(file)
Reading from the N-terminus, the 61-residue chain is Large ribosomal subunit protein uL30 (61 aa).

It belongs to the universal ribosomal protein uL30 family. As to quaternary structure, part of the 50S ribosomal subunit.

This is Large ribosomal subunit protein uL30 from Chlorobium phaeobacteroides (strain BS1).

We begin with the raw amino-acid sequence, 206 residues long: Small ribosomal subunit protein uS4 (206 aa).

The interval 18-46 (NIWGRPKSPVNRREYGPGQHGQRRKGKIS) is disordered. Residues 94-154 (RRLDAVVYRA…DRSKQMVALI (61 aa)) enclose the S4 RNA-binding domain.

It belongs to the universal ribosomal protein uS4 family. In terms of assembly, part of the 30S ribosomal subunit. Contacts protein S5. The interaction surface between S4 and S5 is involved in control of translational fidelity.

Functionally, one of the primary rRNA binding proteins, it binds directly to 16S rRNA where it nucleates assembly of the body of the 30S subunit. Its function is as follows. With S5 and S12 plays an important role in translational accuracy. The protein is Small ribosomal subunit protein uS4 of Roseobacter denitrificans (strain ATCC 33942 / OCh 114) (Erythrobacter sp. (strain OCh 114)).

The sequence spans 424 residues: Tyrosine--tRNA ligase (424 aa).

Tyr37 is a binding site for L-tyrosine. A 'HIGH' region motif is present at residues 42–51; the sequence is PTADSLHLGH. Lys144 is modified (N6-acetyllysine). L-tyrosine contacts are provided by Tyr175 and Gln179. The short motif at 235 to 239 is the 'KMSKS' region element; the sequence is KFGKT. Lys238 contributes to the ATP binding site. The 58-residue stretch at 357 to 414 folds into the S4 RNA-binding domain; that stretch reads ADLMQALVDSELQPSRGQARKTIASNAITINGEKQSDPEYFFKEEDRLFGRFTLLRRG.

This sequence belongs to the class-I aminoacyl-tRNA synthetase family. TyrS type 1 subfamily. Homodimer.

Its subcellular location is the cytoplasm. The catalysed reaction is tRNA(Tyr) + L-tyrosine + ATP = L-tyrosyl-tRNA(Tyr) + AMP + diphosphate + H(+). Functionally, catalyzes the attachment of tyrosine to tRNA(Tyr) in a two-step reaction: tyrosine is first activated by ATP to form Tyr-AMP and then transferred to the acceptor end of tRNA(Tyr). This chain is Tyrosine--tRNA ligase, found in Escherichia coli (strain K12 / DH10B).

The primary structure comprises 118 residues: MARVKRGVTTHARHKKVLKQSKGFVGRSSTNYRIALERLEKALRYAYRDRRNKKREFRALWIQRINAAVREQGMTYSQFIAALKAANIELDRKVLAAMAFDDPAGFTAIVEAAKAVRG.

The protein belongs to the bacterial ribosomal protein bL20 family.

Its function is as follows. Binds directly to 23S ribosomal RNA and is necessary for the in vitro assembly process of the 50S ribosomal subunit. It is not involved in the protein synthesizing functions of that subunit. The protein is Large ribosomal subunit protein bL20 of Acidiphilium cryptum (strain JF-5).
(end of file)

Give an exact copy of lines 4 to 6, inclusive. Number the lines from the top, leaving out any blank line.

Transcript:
We begin with the raw amino-acid sequence, 206 residues long: Small ribosomal subunit protein uS4 (206 aa).

The interval 18-46 (NIWGRPKSPVNRREYGPGQHGQRRKGKIS) is disordered. Residues 94-154 (RRLDAVVYRA…DRSKQMVALI (61 aa)) enclose the S4 RNA-binding domain.

It belongs to the universal ribosomal protein uS4 family. In terms of assembly, part of the 30S ribosomal subunit. Contacts protein S5. The interaction surface between S4 and S5 is involved in control of translational fidelity.